Foot fungal infections, though common, often go unnoticed until they cause discomfort or become visibly apparent. Because foot fungi grow in warm, moist environments, they tend to thrive in shoes and socks and warm communal environments, like locker rooms and gyms. Though there are various types of foot fungus, tinea pedis and onychomycosis are the most common infections in adults.
Is foot fungus contagious?
This question is just as common as fungal foot infections. Yes, foot fungal infections, particularly athlete’s foot, are contagious. Direct contact with the infected skin or surfaces contaminated with the fungi can lead to transmission, which is one reason why it’s important to treat a fungal infection at the first signs of symptoms to not pass on the infection to someone else or even to another part of your body.
Tinea Pedis (Athlete’s Foot)
If you think you have a foot infection, your first thought might have been “athlete’s foot” – and for good reason. Athlete’s foot, or tinea pedis) is one of the most prevalent foot fungal infections because it’s highly contagious and can spread through contact with infected surfaces or through person-to-person contact.
Tinea pedis thrives in public spaces and is easily picked up around pools and locker rooms – or by sharing towels, sheets, or socks with someone with the infection. Though athlete’s foot typically presents as burning or itchy feet with an apparent rash, athlete’s foot symptoms vary by type of tinea pedis infection.
Also called a toe web infection, interdigital athlete’s foot typically appears between the toes, most often between the fourth and fifth toes. This type of foot infection usually causes burning and itching between the toes and a scaly red rash that can even smell or discharge.
Aptly named, a moccasin infection runs along the sole and can stretch up the sides and the heel, encasing the foot like a moccasin. This type of athlete’s foot initially presents as dryness and soreness, then progresses to itchy, cracked, and/or peeling skin. If left untreated, the infection can spread to the toenails.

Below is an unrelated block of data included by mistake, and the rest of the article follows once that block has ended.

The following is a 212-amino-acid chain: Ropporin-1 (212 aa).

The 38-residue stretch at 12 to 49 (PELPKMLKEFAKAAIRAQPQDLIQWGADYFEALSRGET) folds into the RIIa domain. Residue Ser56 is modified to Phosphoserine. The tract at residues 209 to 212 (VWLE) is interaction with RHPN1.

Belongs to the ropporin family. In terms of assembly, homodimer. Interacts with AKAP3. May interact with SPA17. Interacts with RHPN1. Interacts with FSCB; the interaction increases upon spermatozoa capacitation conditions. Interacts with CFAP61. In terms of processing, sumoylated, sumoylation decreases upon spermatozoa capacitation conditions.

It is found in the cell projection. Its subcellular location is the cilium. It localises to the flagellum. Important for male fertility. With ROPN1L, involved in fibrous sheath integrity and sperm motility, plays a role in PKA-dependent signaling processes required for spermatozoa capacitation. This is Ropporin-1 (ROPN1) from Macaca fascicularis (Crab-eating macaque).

Known colloquially as blisters, vesicular infections present as small red blisters between the toes and on the sole of the foot. This rash is typically painful and itchy and people with a vesicular infection are at risk of an additional bacterial infection if the blisters pop.
Though uncommon, a foot infection can cause open sores, or ulcers, that are also prone to bacterial infection. This type of infection is very painful, and results in inflamed, discolored skin and oozing discharge.
Athlete’s Foot Cream & Tinea Pedis Medication
Early diagnosis and treatment of a foot fungal infection can help reduce both the spread of the fungus and the recovery time. There are a number of over-the-counter medications that are effective in treating mild to moderate cases of athlete’s foot, though more severe cases may require a prescription from a podiatrist or general practitioner.
Common foot fungus treatments include:
- Foot fungus creams and lotions
- Antifungal ointments, powders, and sprays
- Foot soak for toenail fungus (antifungal foot soaks and diluted vinegar soaks)
- Prescription-strength ointment (clotrimazole, econazole, or ciclopirox)
- Antifungal pills (terbinafine or itraconazole)
Onychomycosis (Toenail Fungus)
Another common type of foot fungus, onychomycosis, affects the nails (vs the sole). This type of foot infection typically starts at the edges of the toenail or the nail beds and may lead to discoloration, thickening, and crumbling of the infected nail(s) if left untreated. While there are three main types of onychomycosis, infection occurs when fungi enter the nail via a small crack in the nail or surrounding tissue.
This type of toenail fungus is caused by dermatophytes (the same type of fungus that causes athlete’s foot). There are 40 different species of dermatophytes that can cause this type of foot infection.
White Superficial Onychomycosis
While white superficial onychomycosis is the easiest toenail infection to treat, it also can spread across the nail extremely quickly, so catching it early is key. This toenail fungus first appears as white spots on the top layer of the toenail and can be caused by approximately 1,100 different species of hyphomycetes.
Though this type of fungal infection more commonly affects the GI track, candida onychomycosis is another type of fungal toenail infection. Unlike the previous two infections, candida onychomycosis is caused by candida, a type of yeast.
Toenail infections will not go away on their own and cannot be treated with home remedies. Like athlete’s foot, early onychomycosis can be treated with over-the-counter (OTC) antifungal medications. Unfortunately, fungal nail infections can be difficult to cure and often reoccur – especially for people with diabetes. If OTC creams fail to clear the infection, your podiatrist can prescribe a medication that should clear the infection. In rare, severe cases or instances of repeat reinfections, your doctor may recommend surgical intervention.
If you are suffering from a fungal foot infection, don’t wait to see your podiatrist for diagnosis and treatment. The sooner you seek treatment, the faster your infection will clear.